The Rock N Roll songs mine a host of sources from recent decades, or so I’m told, ranging from early U2 to The Cure to Paul Westerberg to Nirvana to The Strokes. I don’t have the depth of knowledge to weigh these claims, but I do know Adams’ jangle key must’ve been stomped to death. While a sonic departure, the album is true to his nature.

The way Adams is, if he was walking down the street and someone stepped on his shoe, he’d write a song about it. I said that three years ago, and I still believe it. I can’t believe too much more about Adams because he’s not trustworthy. Sarcasm, irony, lying and those relationship emotions that scald your head when nobody’s saying a word. All that, and not one lick of sense to keep them inside and get to the point.

Back then I didn’t like it. I wanted a point. I wanted to invest in the lyrics. So when Adams gave you lyrics and then said it was bullshit, I didn’t like holding the bag of tears or joy or whatever the fraud was handing out.

But now I don’t mind so much. Why? Because I just don’t care as much. I don’t care as much about anything anymore, and that cup seems awfully comfortable at Adams’ table. He can write and sell an album; I’ll buy it and doubt him. At every single turn, I’ll doubt him as much as I doubt myself. In the end, we’ll have an experience with virtually no emotional resonance, which is what we both were looking for anyway.

Most people will come away with different reactions. Spin picks up the positive in its December issue, with the aquatically named Marc Spitz traveling below sea level to find Adams in New Orleans. Spitz addresses the past full bore ““ the lyrical toying, the real life toying, the musical lifting (from the Stones and others) that seems to be Adams’ rock velcro. The new album is exorcism, Spitz concludes:

Ultimately, insincerity is part of Adams’ sincerity, and embracing that with the help of some evil guitar riffs may restore his charm. Ryan Adams is a romantic poet. A gifted musician. A celebrity asshole. And a really nice guy. At the moment, all of his personalities are coexisting happily on record and inside his East Village apartment, where he drinks tea, smokes cigarettes, and prepares to reenter the pop-music world.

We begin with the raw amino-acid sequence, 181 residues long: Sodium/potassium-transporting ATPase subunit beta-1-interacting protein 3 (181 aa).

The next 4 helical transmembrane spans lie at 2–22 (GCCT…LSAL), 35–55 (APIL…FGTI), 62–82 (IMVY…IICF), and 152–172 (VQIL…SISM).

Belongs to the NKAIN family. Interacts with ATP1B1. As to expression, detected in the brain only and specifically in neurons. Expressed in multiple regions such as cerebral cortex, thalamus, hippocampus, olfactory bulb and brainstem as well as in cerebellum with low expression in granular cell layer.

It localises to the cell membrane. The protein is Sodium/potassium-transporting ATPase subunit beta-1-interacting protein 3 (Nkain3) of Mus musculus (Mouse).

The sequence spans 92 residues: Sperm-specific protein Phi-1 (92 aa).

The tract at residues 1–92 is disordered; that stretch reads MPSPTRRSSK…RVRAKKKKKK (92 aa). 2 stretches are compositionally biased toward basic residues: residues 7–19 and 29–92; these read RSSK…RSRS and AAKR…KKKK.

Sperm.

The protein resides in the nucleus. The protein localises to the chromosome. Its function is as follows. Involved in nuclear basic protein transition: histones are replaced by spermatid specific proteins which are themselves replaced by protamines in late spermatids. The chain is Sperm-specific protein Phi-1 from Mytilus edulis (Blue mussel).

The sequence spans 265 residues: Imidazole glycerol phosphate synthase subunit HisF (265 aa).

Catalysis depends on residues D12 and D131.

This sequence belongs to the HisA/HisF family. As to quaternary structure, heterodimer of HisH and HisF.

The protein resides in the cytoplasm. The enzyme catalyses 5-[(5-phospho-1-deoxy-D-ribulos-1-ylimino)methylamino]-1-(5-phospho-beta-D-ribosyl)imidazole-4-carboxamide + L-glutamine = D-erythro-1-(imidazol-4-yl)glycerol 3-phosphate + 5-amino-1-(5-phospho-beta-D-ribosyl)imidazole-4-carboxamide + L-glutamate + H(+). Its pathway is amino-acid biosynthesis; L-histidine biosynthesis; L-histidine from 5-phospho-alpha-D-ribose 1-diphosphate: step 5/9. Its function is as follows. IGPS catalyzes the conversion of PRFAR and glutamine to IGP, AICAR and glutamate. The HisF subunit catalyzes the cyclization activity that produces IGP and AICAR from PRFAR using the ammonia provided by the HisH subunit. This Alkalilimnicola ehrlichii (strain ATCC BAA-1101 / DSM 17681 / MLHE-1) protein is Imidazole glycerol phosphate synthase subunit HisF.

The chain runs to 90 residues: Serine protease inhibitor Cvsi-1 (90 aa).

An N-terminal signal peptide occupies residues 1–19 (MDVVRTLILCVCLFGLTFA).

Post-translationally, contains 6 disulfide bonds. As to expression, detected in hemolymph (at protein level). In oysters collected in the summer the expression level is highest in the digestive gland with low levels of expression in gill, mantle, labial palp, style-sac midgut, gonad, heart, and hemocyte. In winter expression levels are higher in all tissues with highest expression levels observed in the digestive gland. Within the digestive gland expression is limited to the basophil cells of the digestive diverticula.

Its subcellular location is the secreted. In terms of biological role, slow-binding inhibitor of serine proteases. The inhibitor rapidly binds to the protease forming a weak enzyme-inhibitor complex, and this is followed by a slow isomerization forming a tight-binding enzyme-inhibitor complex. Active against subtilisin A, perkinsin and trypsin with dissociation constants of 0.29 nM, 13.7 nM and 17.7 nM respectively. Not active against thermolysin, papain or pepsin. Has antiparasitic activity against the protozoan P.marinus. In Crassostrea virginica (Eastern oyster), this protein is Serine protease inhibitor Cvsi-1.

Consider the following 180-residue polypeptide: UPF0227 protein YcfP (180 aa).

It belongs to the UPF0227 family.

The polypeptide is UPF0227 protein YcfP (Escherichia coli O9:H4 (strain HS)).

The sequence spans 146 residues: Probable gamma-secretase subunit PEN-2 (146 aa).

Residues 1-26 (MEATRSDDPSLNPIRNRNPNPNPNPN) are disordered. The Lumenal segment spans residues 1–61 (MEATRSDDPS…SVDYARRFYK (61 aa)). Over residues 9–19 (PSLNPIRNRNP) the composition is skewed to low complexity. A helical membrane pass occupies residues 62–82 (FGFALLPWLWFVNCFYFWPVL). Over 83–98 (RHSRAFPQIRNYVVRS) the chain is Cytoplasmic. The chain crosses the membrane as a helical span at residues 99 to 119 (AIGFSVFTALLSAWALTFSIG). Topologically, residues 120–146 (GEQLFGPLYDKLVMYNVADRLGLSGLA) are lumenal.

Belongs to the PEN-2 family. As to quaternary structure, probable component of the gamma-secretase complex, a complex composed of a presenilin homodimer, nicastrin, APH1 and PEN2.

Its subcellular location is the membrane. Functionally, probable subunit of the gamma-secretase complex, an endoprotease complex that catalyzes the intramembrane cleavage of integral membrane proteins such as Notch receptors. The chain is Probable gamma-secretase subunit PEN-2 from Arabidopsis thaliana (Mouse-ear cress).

But one man’s explosion is many more men’s indulgence, and one man’s homage is many more men’s theft. Amanda Petrusich rips Adams apart in her Pitchfork review of the album:

Ultimately, the problem isn’t knee-jerk alt-country purists getting pissed about Adams’ penchant for electric guitars, or cred-obsessed indie kids hollering about Gap commercials, it’s Adams’ newfound incapacity (or refusal) to write a song with any acceptable degree of sincerity ““ and knowing that he probably could really stings.

The question of sincerity comes up in both analyses, and I’m not sure either writer is inside Adams’ head enough to make the judgments they do. Post-modern (post punk) rock is going more meta with each passing month. The societal neurons are growing denser and denser in the space between artists and their work. Truth seems to be getting as vague as obscenity. We know it when we see it, and we don’t know much more.

Is Adams purposely rocking the void? I wouldn’t put it past him. Back in school, you’d always hear about the cultural influences of authors. The influences were always a mixed bag, some believable and some not.

In the latter category, the author had probably grown up poor or uneducated or on the other side of the world. And you wondered, how could s/he have known about those artistic or political or sociological trends? I buy more of those theories today than I used to, but many still seem a stretch. People are paid to make connections, even about the folks who lived life relatively unconnected. But Adams is not one of those folks.